Whats a good brand??
i would even do a rechargeable battery one, just don't want gas..
As far as electric goes. The brand does not matter much. What you want to look for is the highest Amp rating as possible. Something at or above the 3.2/3.8 Amp range will give you the most power.
Battery. About the same look at units that are at least 20 volts and above. You want to get the highest volt unit that you can afford for the higher the volts the more power and run time. Lowes has a nice 40-Volt Lithium-Ion Kobalt one that runs around $150.
When it comes to Lithium-Ion battery powered tools of any type. 85% of the cost of the tool goes for the battery alone.
Brand does matter. You can buy the throw-away stuff from the "Big Box" retailers like Lowes, Home Depot, Wal-Mart, etc., and expect to replace in a couple of years, if not sooner. In that case, they're all pretty generic, cost $75 to $125, and I guess brand doesn't matter after all.
Top of the line corded electric is the Little Wonder. Don't have a cordless model. However price is north of $300. Not uncommon for people to use these for 10, 15, or 20 years. Just require normal lubrication and maintenance. Also have full parts support from LW, so they can be maintained for years. Lot of contractors use them with a small generator, rather than 2 cycle gas powered (which Little Wonder also makes).
In the same class (and price range) is the Mantis. Don't have as much experience with their hedgers, but again are highly regarded. They also have a cordless hedger for about $200, but I can't say much about it first hand. Looks like more of a consumer item, rather than the more professional corded and gas powered models.
did look up LW and yes, the 24" is $303...ouch, but prob worth it for the long haul....
will research the mantis,,, i think its the same company?? one is the parent?? but i could be wrong....
how about Stihl?? they have one for $200...but also looking for Made in USA and i think LW is.....??
thanks again :)
Little Wonder is located in Southampton, PA, just over the river from me. I know their stuff is made locally. Not sure about COO for Mantis.
I have used LW edgers and walk-behind leaf blowers for years. Rest of product line is not as personally familiar to me.
This is going to be a little bit contrary. I'm the sort of person who thinks that if you're going to make a living with your tools then it's stupid to buy k-mart quality throwaways. My hammer drill cost $200 and uses ten dollar bits. My Bosch "sawzall" cost the same. My (wood) chop saw sighs like a breeze and cuts like oak was 99 per cent air. I cannot afford the time loss nor the loss of tool box room on cheap tools that might fail.
Learned my lessons long ago.
My results are my paycheck, so the need of having reliability also dictates no batteries. They're a convenience, not a sign of quality no matter what the inflated price. They are guaranteed to fail you when you are fifty miles away from home and your charger just fried itself and it's four o'clock on a Friday afternoon. My opinion is that all battery tools are, by design, disposable. Again, learned my lesson long ago.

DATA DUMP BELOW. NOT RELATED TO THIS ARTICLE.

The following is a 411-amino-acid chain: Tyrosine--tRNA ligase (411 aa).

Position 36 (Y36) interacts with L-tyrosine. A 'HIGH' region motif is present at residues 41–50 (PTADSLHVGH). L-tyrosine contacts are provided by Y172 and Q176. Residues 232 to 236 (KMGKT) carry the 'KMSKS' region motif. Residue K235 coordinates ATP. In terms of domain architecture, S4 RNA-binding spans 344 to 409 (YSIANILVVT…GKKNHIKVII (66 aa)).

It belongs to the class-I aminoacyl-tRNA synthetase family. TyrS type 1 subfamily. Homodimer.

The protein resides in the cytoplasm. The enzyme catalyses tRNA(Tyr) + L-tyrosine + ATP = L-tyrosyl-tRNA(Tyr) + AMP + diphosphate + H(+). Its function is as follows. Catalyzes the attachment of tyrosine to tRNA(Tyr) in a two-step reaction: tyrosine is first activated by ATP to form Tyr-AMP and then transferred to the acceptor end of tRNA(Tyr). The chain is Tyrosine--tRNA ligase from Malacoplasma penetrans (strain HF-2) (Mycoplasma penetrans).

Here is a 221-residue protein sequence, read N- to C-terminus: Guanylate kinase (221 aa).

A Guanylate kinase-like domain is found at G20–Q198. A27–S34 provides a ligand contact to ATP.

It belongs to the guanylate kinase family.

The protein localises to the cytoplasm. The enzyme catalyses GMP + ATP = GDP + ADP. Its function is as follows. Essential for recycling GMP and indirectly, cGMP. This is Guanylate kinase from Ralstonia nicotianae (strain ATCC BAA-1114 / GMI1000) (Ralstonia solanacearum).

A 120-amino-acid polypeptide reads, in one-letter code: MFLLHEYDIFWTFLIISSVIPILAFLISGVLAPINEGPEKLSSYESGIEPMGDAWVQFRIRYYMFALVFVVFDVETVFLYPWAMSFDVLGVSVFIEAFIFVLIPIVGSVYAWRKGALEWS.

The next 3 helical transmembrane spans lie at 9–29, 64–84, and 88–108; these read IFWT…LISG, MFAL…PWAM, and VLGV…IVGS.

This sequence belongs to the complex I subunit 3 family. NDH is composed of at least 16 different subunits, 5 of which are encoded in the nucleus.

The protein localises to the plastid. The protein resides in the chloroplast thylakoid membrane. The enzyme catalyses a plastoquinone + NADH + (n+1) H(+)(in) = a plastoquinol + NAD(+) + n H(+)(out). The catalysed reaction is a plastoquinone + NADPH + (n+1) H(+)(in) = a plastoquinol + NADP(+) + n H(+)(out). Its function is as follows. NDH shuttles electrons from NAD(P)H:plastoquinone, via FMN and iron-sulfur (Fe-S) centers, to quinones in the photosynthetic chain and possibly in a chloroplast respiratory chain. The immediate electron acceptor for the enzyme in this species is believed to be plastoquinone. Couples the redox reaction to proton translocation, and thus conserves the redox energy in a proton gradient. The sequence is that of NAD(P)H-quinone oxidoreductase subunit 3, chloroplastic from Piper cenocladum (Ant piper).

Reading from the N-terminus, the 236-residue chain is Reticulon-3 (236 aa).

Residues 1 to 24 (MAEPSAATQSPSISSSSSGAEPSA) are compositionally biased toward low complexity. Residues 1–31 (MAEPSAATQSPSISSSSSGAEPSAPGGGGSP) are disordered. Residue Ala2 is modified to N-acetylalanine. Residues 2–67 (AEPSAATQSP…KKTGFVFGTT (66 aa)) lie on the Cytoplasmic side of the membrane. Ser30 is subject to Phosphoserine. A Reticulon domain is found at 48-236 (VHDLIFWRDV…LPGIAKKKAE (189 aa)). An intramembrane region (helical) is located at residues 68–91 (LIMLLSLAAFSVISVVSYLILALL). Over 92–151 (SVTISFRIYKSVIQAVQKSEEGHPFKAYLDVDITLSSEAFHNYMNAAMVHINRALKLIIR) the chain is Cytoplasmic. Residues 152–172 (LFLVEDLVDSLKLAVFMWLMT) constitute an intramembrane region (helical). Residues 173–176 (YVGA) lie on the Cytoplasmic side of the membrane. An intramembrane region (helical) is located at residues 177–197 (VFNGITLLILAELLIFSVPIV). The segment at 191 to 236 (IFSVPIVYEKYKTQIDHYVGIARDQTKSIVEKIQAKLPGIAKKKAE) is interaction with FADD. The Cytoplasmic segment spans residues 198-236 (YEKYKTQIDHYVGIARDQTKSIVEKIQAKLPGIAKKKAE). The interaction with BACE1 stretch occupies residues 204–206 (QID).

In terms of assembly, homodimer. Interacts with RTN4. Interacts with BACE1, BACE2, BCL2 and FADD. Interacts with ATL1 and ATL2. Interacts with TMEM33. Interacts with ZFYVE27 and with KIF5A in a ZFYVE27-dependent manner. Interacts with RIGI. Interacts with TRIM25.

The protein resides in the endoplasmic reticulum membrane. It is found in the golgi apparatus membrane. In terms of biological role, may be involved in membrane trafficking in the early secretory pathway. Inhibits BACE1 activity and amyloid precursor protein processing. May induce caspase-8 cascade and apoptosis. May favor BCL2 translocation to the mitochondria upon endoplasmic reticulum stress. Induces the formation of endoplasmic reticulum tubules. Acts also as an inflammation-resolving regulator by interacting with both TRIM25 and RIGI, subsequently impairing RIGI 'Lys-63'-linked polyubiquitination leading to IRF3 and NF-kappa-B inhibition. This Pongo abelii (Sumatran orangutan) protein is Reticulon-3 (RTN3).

That said, I have a blue-light-special Black & Decker 16 inch hedge clipper that doesn't even have a cord on it. It plugs onto any cheapo extension cord and doesn't have batteries because I use it in civilized places that are part of the continental power grid, like home. It sounds like a metal can full of gravel but it cuts like a scalpel and doesn't quit. I bet it cost me thirty dollars. It gets no respect and it gathers no repairs.
Here's the difference between professional grade and homeowner grade. If it was part of the tight space of my work truck load it'd be replaced by some sleek little nasty thing from a frozen Nordic village. But it isn't, and I cannot possibly do "better".
This post was edited by cold_weather_is_evil on Sat, May 31, 14 at 2:35
FWIW, I "trim" a little over a half mile of fence along the road in front of my house. There's a barbed wire fence in there from back when we ran cattle in here, from fence to road is brush, briars, etc. I cut back to the fence on my side for ease of cutting the lawn. I purchased a "reconditiioned" Ryobi hedge trimmer from Amazon for I think $29.99. Once a year, genset goes in trailer, extension cord, lopping shears, trimmer, etc. and away we go. After it's yearly outing, I grease the blades. Been working fine for 4 or 5 years now.
I think the key is the amount of use the tool will get. If you are using it daily and you buy the 300 dollar model and get ten years out of it it is worth the money.
If you buy the $100 model and use it a half dozen times per year it may outlast your need for the trimmer, as you may remove the hedge or move to a place where there is no hedge.
Consider the cost per use during the life of the tool, not the initial cost. 3 trimmers at $100 that gives 100 uses is equivalent to 1 trimmer at $300 that gives you 300 uses. If you use it 5 times per summer, the 100 dollar trimmer will last 25 years. Does this match your needs?
Of course this does not consider the social status that comes from the expensive model. The $300 model gives you more prestige when you are cutting the hedge once a month during the summer and your neghbor is using a cheap model.